Can you give some examples of how flexo is helping brands get what they need from promo print?
On a recent trip to the US I saw aluminum beer cans that weren’t printed directly. That was interesting. Normally cans are printed with a rotary indirect letterpress method, which requires huge print runs. But I saw two cases where the can was sleeved, in a flexo-printed shrink sleeve. I saw another example where the can was covered with an adhesive label that was printed with flexo. This approach allows for smaller runs, so a product like beer in cans can be used as a promotional piece.
Then there’s the different effects flexo can achieve. Flexo can help with creating a 3D hologram effect, for example, by embedding tiny elements or printing refractive surfaces. And because it can release a very thin and controllable layer of ink, it makes for better usage of finishing techniques like varnish too.
But there are other reasons flexo is well suited to limited edition packaging print. What trends do you see that suggest a printer would be better off using flexo?
Every statistics and graph I’ve seen shows the demand for shorter runs and color changes increasing. So the amount of job changes customers are expected to make now can be very demanding. We hear numbers of 20 to 50 or even 60 job changes per shift, which is unbelievable. That kind of number can make the printers go crazy over the extra time it requires – if they’re not approaching their work in the right way.
According to one press manufacturer, most of the problems facing its customers related to them having to stop the press because something was wrong with the colors. These stoppages are probably even more important in short-run promo printing than in any other printing, but again they only happen because the printing system hasn’t been calibrated correctly.
Flexo can now handle process control print, which is the direction everything is now heading. As promos are short runs, they benefit greatly from very well calibrated and known printing conditions, and process control allows the characteristics of the press to be fully predicable, as they’re maintained within certain values, such as Extended Color Gamut (ECG).
Looking now at the client brands themselves, what are their prime concerns when it comes to their promotional packaging print?
Brands typically seek to achieve certain goals without possibly spending more money. They want the ability to do more with less.
Things are definitely heading in the direction of compostability, recyclability and biodegradability. We had one brand that wanted to print labels on a craft paper that was glossy on one side but rough and uncoated on the side that would be printed. They needed the material to comply with environmental standards, while still pushing that quality.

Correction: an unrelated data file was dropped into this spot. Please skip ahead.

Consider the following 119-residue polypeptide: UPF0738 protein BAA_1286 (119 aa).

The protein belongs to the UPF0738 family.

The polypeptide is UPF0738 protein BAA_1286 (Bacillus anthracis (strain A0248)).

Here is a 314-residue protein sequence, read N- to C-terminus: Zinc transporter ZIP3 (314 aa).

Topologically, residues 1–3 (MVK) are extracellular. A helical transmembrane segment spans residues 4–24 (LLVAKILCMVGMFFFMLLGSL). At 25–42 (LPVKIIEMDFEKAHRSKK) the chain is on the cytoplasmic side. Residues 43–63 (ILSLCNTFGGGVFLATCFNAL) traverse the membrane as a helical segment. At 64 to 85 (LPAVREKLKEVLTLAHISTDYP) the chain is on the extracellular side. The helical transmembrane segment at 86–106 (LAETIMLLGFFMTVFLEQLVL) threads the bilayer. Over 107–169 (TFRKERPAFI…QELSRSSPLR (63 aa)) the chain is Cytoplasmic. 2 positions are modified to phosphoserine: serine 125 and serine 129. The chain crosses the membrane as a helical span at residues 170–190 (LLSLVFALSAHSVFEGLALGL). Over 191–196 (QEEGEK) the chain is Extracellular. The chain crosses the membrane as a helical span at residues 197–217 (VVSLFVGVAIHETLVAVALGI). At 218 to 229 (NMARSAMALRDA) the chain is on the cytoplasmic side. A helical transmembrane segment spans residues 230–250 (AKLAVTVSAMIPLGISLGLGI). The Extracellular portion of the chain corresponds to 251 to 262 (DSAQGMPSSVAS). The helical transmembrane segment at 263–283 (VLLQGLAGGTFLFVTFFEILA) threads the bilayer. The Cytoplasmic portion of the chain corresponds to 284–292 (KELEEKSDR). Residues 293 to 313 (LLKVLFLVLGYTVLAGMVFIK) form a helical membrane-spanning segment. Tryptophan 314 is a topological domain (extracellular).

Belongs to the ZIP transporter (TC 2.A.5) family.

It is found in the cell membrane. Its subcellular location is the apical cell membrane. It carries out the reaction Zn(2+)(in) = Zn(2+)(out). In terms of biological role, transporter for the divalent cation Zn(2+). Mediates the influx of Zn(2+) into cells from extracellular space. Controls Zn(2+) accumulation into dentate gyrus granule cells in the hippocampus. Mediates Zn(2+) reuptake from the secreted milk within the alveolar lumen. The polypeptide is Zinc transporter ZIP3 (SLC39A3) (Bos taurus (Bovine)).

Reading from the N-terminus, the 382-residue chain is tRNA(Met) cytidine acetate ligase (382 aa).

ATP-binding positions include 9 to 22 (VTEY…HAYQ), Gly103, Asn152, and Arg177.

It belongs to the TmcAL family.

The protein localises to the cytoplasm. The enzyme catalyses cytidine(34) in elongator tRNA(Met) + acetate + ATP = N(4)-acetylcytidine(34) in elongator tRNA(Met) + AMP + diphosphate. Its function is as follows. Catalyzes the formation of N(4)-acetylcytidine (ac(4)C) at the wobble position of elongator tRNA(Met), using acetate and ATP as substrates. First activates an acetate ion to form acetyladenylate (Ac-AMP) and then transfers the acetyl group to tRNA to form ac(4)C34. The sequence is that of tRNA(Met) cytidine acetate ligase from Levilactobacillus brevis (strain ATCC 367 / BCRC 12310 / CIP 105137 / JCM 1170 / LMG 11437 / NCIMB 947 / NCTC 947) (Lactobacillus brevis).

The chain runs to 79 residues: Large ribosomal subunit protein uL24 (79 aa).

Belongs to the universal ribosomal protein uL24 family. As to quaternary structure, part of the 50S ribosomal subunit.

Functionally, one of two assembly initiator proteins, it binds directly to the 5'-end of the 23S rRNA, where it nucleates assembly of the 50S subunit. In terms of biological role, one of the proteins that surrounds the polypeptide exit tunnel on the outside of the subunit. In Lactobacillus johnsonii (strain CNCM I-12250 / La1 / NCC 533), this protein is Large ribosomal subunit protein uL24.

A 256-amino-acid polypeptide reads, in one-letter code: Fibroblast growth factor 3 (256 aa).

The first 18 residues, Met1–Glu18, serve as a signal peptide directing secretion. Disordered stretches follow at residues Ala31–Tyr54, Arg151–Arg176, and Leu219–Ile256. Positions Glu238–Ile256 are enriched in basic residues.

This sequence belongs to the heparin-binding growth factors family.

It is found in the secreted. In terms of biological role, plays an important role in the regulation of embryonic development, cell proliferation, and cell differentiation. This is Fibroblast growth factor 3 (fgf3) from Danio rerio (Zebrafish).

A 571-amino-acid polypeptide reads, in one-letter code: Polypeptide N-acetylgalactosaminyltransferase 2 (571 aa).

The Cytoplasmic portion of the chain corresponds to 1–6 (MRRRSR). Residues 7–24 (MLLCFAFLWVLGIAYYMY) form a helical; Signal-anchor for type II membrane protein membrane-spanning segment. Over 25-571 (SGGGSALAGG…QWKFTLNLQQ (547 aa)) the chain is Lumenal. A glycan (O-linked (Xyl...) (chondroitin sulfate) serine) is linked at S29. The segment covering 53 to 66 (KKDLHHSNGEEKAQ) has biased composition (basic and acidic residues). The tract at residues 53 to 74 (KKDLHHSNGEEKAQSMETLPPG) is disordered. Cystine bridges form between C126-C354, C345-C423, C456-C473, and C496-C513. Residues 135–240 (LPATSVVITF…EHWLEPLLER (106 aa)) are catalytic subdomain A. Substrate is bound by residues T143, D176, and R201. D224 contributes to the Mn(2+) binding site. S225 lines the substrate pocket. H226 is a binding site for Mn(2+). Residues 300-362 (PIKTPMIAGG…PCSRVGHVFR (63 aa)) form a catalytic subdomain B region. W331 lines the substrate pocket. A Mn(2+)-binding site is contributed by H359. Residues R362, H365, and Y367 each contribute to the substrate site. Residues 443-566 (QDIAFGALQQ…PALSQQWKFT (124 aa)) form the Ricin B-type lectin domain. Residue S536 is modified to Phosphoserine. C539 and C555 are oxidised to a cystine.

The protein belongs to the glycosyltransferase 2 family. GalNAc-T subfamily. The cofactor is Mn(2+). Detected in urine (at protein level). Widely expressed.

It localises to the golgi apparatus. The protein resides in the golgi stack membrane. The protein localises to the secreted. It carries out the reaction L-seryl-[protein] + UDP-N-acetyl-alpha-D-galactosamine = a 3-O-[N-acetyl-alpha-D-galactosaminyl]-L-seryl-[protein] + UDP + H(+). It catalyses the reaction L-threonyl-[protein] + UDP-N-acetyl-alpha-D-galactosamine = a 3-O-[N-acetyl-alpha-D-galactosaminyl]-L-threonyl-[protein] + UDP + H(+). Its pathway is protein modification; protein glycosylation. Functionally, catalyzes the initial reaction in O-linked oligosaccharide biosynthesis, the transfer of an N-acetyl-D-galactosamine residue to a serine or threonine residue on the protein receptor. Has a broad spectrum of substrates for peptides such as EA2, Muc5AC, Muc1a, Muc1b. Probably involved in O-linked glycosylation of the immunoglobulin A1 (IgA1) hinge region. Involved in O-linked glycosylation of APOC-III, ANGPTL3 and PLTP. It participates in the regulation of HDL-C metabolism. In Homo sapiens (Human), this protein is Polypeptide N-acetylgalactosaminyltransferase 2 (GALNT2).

Flexo is very good at handling these rougher substrates, as it can be calibrated to run with different ink volumes. And it boasts a wider variety of ink types than any other printing system, from water-based inks, electron beam and UV inks with LED curing, to a range of solvent-based inks.
We hear a lot of talk about the rise of digital and the potential threat to flexo that it represents. Do you see that as a real concern?
The winning thing here will be in hybrid systems, the integration of digital and conventional printing. If you’d walked around LabelExpo this year, every conventional press you saw was equipped with a digital element, and vice versa. A digital press requires a conventional printing station to do finishing effects like varnish, or the application of cold foil or holograms. The key is being able to rely on a consistent and predictable printing system. And that means flexo.
Similarly, the majority of offset presses today are sold with at least one flexo printing station within it, for applications like varnish or coating. Take cast and cure, an application involving an engraved plate made on a metallic surface, that squeezes a transparent varnish. The result is a varnish with a structure that reflects the light in a different way and creates a hologram effect. It’s not flexo, but you need a flexo printing system to lay down the transparent layer of the varnish on the substrate.
Finally, how do you see the future for flexo?
Bright. Brands demand quality, and packaging products are expected to catch the attention of buyers with ever more eye-catching graphics. The number of consumers has increased, so the variations in product have gone up exponentially. This is one of the reasons we have shorter and shorter runs, and increasing quality demand. And more and more printers are working hard to deliver that.
This drive for quality will only continue. Printers will need to adapt their printing system to the demand of the brands. Environmental concerns will force brands to evaluate new substrates and new approaches to sustainability. And their printers will have to implement a method that allows for the introduction of a new component in the shortest time, and the ability to get very accurate and predictable results.
The need is out there and flexo can meet it.
Stefano d’Andrea is a flexographic process trainer and consultant, as well as technical expert for FTA-Europe and Atif, European and Italian flexographic technical associations.
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